Robertson was the anomaly as he was not only 6’5 and weighed a solid 205 pounds but was also quite comfortable playing with his back to the basket and backing down defenders to get to the spots where his hot was most effective on the court. The six-time NBA assists leader utilized his size, and length coupled with exceptional timing and athleticism to become an effective rebounder.
Many NBA historians believe that it was Robertson who paved the way for much taller point guards like five-time NBA champion Magic Johnson and former Orlando Magic ace Penny Hardaway by highlighting the competitive advantages that size provides at the point-guard position.
Defying the Bill Russell – Wilt Chamberlain Odds
In his sophomore campaign (1961-62), Robertson made NBA history by becoming the first-ever player to average a triple-double for a season with a mind-boggling stat line of 30.8 points, 12.5 rebounds, and 11.4 assists. In doing so, the Big O set a record that lasted 55 years until former Oklahoma City Thunder point guard Russell Westbrook became the second player to do so in 2016-17.
Despite a slight dip in his scoring in his third year, Robertson continued to prove that he was one of the best players in the league by almost averaging another triple-double with 28.3 points, 10.4 rebounds, and 9.5 assists per game.
His crowning moment came in his 1963-64 season when he averaged a career-high 31.4 points per game along with 9.9 rebounds and 11.0 assists to win the 1964 NBA regular season MVP award in an impressive race that also featured Wilt Chamberlain, Bill Russell, Bob Petit, Jerry West, and Elgin Baylor.
What makes Robertson’s accomplishment all the more monumental is the fact that he won the award in an era that was dominated by the Wilt-Russell rivalry. To put things into perspective, in the nine seasons from the NBA’s 1959-60 season to its 1967-68 campaign, Robertson was the only other player aside from the two to win the award.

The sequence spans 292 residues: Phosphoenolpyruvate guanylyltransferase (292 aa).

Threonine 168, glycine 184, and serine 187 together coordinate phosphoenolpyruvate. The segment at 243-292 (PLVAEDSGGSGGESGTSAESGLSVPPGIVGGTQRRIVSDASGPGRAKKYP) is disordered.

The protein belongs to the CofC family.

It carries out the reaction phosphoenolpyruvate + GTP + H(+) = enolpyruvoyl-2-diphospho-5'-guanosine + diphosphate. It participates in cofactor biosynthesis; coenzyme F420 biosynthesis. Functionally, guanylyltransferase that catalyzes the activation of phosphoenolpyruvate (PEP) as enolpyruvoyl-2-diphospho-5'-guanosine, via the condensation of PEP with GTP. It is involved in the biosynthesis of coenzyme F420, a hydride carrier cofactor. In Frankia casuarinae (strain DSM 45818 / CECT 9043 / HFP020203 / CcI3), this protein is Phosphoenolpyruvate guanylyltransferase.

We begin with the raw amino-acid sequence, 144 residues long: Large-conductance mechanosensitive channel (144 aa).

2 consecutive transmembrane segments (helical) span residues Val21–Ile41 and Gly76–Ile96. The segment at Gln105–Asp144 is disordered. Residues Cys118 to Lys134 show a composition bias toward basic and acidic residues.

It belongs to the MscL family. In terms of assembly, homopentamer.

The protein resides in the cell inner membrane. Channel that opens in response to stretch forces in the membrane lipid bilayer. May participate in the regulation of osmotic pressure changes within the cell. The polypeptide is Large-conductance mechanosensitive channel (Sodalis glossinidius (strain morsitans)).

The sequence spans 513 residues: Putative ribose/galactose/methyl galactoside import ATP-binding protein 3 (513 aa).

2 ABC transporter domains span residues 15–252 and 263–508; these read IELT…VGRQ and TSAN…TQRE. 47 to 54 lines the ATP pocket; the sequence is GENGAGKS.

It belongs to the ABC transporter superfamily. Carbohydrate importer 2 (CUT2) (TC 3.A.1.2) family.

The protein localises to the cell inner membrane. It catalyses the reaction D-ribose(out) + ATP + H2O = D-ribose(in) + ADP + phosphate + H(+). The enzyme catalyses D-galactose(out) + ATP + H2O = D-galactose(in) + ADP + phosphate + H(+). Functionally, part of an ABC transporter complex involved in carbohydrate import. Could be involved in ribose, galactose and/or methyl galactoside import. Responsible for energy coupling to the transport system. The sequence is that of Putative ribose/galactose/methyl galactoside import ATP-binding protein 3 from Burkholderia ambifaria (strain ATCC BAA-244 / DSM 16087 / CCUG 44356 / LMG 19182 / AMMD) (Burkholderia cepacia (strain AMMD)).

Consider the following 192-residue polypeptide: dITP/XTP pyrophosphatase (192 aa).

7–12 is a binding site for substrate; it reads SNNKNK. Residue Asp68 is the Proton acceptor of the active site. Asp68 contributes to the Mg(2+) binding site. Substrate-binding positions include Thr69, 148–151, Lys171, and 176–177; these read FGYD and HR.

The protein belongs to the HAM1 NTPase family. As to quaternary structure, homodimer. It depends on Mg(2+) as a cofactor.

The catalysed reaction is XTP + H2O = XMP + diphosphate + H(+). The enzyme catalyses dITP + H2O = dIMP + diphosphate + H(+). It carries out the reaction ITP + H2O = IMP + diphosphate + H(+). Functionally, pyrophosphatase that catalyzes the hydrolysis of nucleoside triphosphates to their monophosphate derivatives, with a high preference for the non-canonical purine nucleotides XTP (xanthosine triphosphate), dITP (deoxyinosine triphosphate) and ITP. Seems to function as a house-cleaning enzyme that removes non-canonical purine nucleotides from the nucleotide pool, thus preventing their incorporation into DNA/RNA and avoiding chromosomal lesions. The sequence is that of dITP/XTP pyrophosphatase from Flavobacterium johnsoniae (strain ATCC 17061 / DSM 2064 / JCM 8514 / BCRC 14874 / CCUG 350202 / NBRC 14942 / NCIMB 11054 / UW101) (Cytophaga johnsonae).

Over the duration, Russell won five MVP trophies whereas Wilt won four. Robertson was also the only point guard and the only non-center to win the NBA MVP award in the two decades/21 seasons from 1959-60 to 1979-80. Other centers to win the award over the duration include Lew Alcindor/Kareem Abdul-Jabbar, Wes Unseld, Willis Reed, Dave Cowens, Bill Walton, Moses Malone, and Bob McAdoo.
If Robertson would have played in today’s NBA, most NBA historians agree that the three-time UPI College Player of the Year would have won multiple NBA MVP awards having averaged a triple-double of 30.3 points. 10.4 rebounds and 10.6 assists per game in his first five years in the league.
Despite dominating the league in his 11-year stint with the Royals, Robertson was unable to make deep playoff runs and only managed to progress beyond the first round once due to the Royals’ inability to pair him with other talented players.
Rather than go all in on Robertson, the Royals opted to trade him to the Milwaukee Bucks ahead of their 1970-71 season. At Milwaukee, Robertson was paired with a young and promising Kareem Abdul-Jabbar (then Lew Alcindor) to win his one and only NBA title in 1971.
Roberson and Kareem are arguably one of the biggest “What Ifs” in NBA history. Many believe that if the two teamed up earlier, they would have undoubtedly rewritten NBA history and put themselves in the debate of one of the greatest duos ever to do it.